We hear these texts because Sunday is Christ the King, the last day of the Christian Church calendar. We begin the year at Advent, a time of expectation as we wait the coming of Christ. The birth of Christ ushers in a new age. During Epiphany God shares His grace and his Son with the entire world. In Lent we look within ourselves to realize that we are sinners in need of a Savior. During Holy Week we journey with Jesus to the cross. At Easter we are resurrected with Him, experiencing the joy of Godís gracious mercy and love. During the Easter season we are reminded of why God sent His Son as He completes the teaching He began during His life. The Church is born at Pentecost, ten days after Jesus returns to the right hand of the Father. During the season of Pentecost we learn what it means to be the Church. In the last weeks of the Church year we look forward to the second coming of Christ, to His glorification and rule. We look forward to the time when the promise is made complete, when Jesus is Christ is truly Lord of all forever. On Christ the King we look forward to the Day of Judgment when all things will be under His rule. On this day we get a glimpse of the everlasting.
Daniel shows us a river of fire flowing forth from the throne of God. This is not an image that brings us comfort. Fire is so destructive and frightening, especially for those who have lived through a wildfire. While it is true that fire is destructive, it is also very helpful. Fire provides light and heat. We use it for cooking and for producing many products like bricks and pottery. The same fire that seems to destroy a forest, can also provide a very healthy cleansing, removing the brush that can steal nutrients and water from the trees. Fire is used for tempering metals like steel and gold.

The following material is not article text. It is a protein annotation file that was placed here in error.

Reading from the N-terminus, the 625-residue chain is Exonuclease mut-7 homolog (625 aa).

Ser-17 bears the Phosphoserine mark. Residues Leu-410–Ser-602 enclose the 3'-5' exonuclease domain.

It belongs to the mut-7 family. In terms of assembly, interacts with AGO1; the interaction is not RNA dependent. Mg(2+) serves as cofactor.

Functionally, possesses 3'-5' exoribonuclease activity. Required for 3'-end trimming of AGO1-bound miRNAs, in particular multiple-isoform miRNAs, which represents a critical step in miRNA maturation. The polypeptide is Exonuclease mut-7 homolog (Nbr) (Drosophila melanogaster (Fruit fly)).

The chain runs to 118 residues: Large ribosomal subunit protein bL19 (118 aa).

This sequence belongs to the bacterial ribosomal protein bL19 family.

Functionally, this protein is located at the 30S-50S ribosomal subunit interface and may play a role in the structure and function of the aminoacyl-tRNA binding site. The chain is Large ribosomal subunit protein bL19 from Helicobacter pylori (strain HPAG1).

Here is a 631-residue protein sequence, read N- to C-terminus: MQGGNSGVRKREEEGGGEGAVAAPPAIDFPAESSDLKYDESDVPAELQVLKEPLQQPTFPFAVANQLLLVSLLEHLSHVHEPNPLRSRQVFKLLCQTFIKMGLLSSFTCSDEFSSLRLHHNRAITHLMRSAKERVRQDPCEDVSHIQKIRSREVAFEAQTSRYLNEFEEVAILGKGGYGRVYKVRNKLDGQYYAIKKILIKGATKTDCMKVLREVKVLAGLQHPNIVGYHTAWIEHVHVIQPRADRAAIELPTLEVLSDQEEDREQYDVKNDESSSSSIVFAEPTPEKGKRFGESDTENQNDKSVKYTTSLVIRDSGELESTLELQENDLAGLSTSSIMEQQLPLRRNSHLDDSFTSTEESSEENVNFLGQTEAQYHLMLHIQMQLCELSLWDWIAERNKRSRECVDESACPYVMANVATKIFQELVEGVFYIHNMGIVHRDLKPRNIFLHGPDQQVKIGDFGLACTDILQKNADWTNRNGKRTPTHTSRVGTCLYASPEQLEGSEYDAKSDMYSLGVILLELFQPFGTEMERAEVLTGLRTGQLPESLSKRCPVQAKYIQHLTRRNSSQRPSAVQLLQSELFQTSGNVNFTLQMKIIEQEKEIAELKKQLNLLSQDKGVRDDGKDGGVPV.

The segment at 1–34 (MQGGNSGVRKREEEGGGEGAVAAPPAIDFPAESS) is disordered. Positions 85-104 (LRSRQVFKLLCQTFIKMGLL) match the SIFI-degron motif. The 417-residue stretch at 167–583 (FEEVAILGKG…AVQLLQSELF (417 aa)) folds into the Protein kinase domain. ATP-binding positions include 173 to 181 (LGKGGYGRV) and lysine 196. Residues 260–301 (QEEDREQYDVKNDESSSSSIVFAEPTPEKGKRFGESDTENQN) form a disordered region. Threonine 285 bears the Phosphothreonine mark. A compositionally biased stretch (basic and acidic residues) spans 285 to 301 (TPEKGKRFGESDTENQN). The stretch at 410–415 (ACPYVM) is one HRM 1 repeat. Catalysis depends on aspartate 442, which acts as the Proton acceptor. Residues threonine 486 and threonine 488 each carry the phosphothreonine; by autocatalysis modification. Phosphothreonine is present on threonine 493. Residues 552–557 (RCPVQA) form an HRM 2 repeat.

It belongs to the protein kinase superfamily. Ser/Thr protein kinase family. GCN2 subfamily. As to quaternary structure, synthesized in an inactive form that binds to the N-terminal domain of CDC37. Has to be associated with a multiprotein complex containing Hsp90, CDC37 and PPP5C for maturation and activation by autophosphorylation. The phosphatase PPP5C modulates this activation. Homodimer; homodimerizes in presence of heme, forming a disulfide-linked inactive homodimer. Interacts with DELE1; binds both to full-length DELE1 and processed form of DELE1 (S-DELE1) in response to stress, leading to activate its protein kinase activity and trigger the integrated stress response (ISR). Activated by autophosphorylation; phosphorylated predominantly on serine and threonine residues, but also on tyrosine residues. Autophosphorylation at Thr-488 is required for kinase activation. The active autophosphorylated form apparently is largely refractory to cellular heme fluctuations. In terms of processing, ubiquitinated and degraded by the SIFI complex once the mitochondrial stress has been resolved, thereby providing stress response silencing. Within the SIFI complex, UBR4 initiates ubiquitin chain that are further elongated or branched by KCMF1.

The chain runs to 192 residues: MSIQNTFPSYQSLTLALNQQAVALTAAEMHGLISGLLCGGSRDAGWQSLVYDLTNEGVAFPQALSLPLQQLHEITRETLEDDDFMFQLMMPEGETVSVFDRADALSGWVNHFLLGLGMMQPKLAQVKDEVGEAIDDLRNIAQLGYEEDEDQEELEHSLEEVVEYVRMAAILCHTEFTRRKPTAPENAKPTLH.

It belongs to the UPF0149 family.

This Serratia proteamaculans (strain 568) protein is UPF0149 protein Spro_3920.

Fire is good for the believers, but bad for those who do not believe. In the verses we do not read for the day, Daniel tells about the beast that was slain in his vision, its body burned by the fire. But we who believe are being tempered with the fire of the Holy Spirit, as God transforms us from sinner into one who can stand among the host who minister to Him. This image of everlasting might seem frightening at first, but this passage gives us a glimpse of the heavenly realm where we will worship and praise God forever.
While the image in Daniel is terrifying, there is also a message of hope about one like a human being who will come with the clouds of heaven. We know the Son of Man is Jesus Christ, presented to the Ancient of Days as a mediator between the heavens and earth. Jesus will be the steward who will rule Godís Kingdom, given the dominion and the power and the glory above all else. All earthly kings fall short, even if they are humble and wise. Only Jesus can rule the kingdom that will never end.